This invitation is not an “either/or,” it is an “and.” It’s about going one layer deeper. Refocusing not only on the public and political symptomatology, but also on the deeper human societal pathology. Creating stillness before we act. Listening, beyond lip-service, before we re-engage. Bringing compassion back into the conversation. Then, actually having a conversation, rather than an exchange of positions. The goal, not to win, but to understand. To open a channel. And, then, maybe someday, to find a path to rise together.
We are in a moment. A nation-sized flood light shines upon our shredded collective psyche, the tattered remains of an epic battle to be seen and to reclaim a sense of agency. To be with, not without. At any given time, on any given issue, each of us feels we are the ones being forced into a closet, we are the ones stripped of voice and power, we are the forgotten few. And, yet, if we’d just peel away the posturing and assumptions long enough to see, they, those “others,” share these very emotions. And they, just like us, hope for something better.
What if the way forward is not to hold division sacred, but to hold each other sacred? What if, for that to truly happen, it’s not enough to rely on representatives or surrogates, presidents or powers that be. What if that, my beautiful family, is on us?
What if the only way for those who see the world differently to open to the possibility of seeing it as we do, is for us to open to seeing it as they do?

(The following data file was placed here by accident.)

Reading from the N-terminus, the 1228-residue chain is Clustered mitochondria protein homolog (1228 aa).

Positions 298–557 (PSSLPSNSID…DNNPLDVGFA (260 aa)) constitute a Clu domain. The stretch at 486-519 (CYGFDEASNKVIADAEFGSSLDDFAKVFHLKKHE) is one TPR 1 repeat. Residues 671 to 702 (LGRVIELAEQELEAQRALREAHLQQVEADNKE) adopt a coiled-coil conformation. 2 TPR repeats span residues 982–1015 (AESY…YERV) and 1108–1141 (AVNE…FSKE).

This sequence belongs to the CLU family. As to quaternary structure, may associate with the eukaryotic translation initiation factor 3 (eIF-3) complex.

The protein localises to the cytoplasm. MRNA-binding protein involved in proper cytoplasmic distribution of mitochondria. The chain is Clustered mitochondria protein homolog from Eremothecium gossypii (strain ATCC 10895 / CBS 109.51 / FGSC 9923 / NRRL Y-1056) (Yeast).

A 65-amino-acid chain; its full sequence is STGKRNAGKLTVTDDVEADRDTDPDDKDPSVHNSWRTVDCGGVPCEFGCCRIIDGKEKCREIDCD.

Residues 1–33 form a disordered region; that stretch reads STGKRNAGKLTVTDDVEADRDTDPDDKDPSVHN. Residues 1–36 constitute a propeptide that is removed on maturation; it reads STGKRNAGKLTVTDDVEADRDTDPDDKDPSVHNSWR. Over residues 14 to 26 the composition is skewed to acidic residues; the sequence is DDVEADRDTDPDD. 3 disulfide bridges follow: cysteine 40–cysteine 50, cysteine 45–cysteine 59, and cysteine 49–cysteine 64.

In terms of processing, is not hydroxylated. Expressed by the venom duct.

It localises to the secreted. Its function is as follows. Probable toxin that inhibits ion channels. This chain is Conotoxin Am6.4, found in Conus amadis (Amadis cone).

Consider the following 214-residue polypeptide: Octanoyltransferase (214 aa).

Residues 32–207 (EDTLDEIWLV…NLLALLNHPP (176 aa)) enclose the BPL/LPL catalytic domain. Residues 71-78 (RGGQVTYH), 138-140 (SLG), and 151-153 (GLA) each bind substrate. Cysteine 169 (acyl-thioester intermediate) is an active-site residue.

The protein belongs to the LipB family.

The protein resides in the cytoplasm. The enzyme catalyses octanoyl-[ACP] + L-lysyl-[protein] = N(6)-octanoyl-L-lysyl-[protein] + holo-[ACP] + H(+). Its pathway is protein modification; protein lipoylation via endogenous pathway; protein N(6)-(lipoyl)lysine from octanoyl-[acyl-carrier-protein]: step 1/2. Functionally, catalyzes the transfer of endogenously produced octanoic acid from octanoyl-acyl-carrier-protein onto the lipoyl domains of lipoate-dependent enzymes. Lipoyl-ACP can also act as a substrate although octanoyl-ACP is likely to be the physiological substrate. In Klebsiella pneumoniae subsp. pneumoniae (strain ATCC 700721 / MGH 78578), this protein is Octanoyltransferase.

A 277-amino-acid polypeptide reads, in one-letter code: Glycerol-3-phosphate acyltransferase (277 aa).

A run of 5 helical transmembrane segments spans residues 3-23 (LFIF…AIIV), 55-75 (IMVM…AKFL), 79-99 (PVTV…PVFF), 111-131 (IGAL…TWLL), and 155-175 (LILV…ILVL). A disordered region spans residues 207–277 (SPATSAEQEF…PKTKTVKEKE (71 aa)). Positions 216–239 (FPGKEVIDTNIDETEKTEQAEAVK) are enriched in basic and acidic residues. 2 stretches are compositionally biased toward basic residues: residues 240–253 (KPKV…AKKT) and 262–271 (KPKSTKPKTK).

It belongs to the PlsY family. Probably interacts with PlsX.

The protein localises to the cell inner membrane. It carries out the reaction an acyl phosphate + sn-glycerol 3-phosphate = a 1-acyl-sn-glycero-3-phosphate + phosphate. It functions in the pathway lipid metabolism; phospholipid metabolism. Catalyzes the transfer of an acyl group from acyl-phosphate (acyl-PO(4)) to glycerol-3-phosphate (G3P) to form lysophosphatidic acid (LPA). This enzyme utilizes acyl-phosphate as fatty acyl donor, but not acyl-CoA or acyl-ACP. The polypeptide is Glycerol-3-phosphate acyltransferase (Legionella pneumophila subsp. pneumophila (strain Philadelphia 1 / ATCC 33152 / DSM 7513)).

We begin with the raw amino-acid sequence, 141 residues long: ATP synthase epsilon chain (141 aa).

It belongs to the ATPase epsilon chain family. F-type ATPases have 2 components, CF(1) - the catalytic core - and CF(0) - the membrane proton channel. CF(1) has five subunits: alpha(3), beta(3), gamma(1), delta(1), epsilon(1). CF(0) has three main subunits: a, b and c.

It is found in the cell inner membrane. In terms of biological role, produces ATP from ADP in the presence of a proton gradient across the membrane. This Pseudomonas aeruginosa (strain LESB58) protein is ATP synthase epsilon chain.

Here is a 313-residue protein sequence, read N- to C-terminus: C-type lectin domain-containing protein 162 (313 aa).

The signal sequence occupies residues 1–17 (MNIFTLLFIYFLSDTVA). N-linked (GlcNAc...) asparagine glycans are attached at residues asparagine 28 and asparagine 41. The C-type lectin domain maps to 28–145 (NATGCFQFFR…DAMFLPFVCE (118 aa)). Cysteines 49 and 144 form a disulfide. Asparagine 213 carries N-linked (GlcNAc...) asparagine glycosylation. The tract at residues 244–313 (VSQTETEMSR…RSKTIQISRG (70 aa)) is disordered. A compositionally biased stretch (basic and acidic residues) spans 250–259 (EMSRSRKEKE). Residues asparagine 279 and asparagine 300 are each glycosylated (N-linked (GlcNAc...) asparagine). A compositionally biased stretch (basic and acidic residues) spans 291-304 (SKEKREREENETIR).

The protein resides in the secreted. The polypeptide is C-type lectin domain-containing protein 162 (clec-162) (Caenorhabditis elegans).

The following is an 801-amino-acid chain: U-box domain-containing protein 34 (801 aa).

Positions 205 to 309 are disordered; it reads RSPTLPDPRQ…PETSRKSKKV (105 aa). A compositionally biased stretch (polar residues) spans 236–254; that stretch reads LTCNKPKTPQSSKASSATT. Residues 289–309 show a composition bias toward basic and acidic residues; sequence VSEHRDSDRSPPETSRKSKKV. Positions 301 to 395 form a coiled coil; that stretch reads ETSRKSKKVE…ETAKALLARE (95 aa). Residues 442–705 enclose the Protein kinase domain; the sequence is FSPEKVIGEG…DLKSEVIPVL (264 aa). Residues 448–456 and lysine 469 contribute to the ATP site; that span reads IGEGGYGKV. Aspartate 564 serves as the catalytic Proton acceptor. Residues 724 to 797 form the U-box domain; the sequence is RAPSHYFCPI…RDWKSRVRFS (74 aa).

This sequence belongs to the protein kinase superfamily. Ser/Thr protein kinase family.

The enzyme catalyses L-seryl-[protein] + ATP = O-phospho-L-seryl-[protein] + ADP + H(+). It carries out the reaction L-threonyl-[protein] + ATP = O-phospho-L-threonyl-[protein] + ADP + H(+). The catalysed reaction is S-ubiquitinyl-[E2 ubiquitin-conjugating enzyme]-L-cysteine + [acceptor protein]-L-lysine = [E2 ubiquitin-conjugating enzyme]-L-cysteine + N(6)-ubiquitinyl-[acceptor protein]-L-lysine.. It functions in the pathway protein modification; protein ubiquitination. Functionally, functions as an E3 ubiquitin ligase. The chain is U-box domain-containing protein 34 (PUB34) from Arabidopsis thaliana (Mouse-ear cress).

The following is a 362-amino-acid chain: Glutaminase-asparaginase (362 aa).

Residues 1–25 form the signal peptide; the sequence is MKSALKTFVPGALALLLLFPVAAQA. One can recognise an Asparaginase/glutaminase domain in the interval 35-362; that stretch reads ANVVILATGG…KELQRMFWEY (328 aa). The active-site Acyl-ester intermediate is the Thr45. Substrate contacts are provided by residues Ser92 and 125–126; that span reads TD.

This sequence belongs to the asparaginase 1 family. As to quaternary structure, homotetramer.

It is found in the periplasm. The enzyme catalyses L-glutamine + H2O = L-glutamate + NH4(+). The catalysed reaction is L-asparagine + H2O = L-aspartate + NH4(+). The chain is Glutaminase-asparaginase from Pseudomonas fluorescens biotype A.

What if we started with a simple question.
So, tell me about your life…
Will it be easy? To open to the conversation, let alone bridge the divide? No. It will, in fact, be brutally hard. Both because of the values and positions we’ve come to accept as absolute truths, and the simple fact that for most, the incision is still fresh. I don’t mean to, in any way, diminish the validity of the pain and dismay so many feel. Or imply that the process of healing will be anything but fiercely fraught. It will not be easy. But, maybe the better question, will it be worth it?
And, really, what’s the alternative? To fester indefinitely in sorrow, hatred and futility. To spend the entirety of our energy raging against a machine that is, in truth, a mirror of a deeper pathology, born of an unwillingness to see the humanity of those who see the world differently and invite them to the table. Isn’t that what brought us here in the first place?
We are in a moment. Feel it. Grieve it. Own it. Cry it out. Scream it out. Run it out. Hug it out. Make your voice known. Lead. Then, let that be a beginning, not an end. Use the spotlight and the emotion as fuel. Not to divide and conquer, but to unite and rise. Before the light fades, and takes with it that rarest of invitations for us to rediscover a more unified state of grace.
Note: Be sure to read the comments to this essay below. They are a powerful adjunct to the conversation, and offer a range of different perspectives that add greatly to the conversation.